Weekly Wisdoms for the week of November 12, 2007
Probably everyone wants his or her life to count for something and to matter; there are certainly very few people who want to waste their lives.
But what does it mean to waste your life? And what does it mean for your life to count, to matter, and to be meaningful? Really, both of those questions boil down to this: Why do you exist? What are you here for? Isaiah 43:6-7 makes it clear that God created us for this purpose: to glorify Him. Humanity was intended to reflect praise and honor to God; we were designed to make much of God. In other words, you exist to point praise and glory to God.
If your life doesn't fulfill its purpose, then it was wasted. Specifically, a wasted life is one that fails to make much of God.
Given the purpose of our lives—as stated in Isaiah 43:6-7—it should be no surprise that Paul gives this command: whatever you do, do it all for the glory of God (1 Corinthians 10:31). In other words, everything you do should be done to fulfill your purpose, which is giving glory to God.
The Apostle Paul determined not to waste his life; instead, he set his heart on glorifying God by spreading the message of Christ: I consider my life worth nothing to me, if only I may finish the race and complete the task the Lord Jesus has given me—the task of testifying to the gospel of God's grace (Acts 20:24).
Paul was determined not to get tangled up in little dreams and small visions; he knew that the single purpose of telling everyone about Jesus is greater than every distraction. Because of his vision, passion, and purpose, Paul's life was not wasted. Compare what Paul said in Acts 20:24 about his desire to "run the race" with what he wrote decades later in 2 Timothy 4:7: I have fought the good fight, I have finished the race, I have kept the faith. Paul's life was not wasted; he lived every day purposefully for the glory of God.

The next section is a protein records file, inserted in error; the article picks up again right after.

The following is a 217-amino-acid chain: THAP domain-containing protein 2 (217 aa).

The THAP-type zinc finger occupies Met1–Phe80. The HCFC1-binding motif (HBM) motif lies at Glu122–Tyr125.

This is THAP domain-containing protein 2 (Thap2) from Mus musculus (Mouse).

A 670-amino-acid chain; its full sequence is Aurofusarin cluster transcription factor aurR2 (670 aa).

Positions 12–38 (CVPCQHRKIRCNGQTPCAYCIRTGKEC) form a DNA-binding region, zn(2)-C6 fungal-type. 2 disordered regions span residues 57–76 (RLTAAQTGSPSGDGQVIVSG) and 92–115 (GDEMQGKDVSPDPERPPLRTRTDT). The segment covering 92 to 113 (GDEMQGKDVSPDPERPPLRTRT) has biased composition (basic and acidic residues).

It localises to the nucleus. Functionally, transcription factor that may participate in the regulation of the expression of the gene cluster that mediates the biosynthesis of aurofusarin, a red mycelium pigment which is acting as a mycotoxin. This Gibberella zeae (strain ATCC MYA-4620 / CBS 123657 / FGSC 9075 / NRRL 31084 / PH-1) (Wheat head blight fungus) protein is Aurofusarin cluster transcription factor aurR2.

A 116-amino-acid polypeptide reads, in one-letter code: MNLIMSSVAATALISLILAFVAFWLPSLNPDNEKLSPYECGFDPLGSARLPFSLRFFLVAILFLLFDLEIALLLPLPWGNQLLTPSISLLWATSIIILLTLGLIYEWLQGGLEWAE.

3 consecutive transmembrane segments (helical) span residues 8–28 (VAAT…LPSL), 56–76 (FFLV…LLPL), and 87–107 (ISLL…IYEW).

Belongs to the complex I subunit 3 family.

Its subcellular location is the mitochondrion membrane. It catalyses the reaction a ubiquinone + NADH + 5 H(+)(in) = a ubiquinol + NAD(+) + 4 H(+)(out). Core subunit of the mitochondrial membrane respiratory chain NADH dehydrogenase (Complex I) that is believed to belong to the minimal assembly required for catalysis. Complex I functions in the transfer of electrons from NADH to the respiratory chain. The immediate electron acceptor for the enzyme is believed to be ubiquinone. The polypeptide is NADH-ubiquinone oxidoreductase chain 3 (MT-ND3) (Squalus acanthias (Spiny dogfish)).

Take Paul's example and try writing a "mission statement" for your life. Then, live a life driven by that mission. When you get to the end of your life, don't let your reflection on life be "I've wasted it." Instead, leverage your life in every way possible for the glory of God.
The degree of one's love for someone is measured by the degree of his or her sacrifice for that person. When you deeply love someone, you'll do a lot of difficult, challenging, or painful things for him or her that you would never do for anyone else.
Jesus, even before his death, demonstrated his love for others by sacrificing for them. John 13:1 tells us: It was just before the Passover Feast. Jesus knew that the time had come for him to leave this world and go to the Father. Having loved his own who were in the world, he now showed them the full extent of his love. In the next 15 verses, Jesus washes his disciples' feet -- a task usually performed by the lowliest servants. Yet Jesus, out of love, gave of himself in order to serve. Love means going out of your way to be a servant.
Sacrifice is exactly how we can measure God's love for us. As Romans 5:8 explains, God let his son, Jesus Christ, die so that every one of us could have the opportunity to be alive: But God demonstrates his own love for us in this: While we were still sinners, Christ died for us. God demonstrates his love for us by his sacrifice for us.
In 1 John 3:16-17, we are presented with this same challenge: This is how we know what love is: Jesus Christ laid down his life for us. And we ought to lay down our lives for our brothers. If anyone has material possessions and sees his brother in need but has no pity on him, how can the love of God be in him? Dear children, let us not love with words or tongue but with actions and in truth. How can you love others if you're not sacrificing for them?
In your life, examine what you can do to serve others in order to show them true love -- God's love. Such love requires sacrifice.
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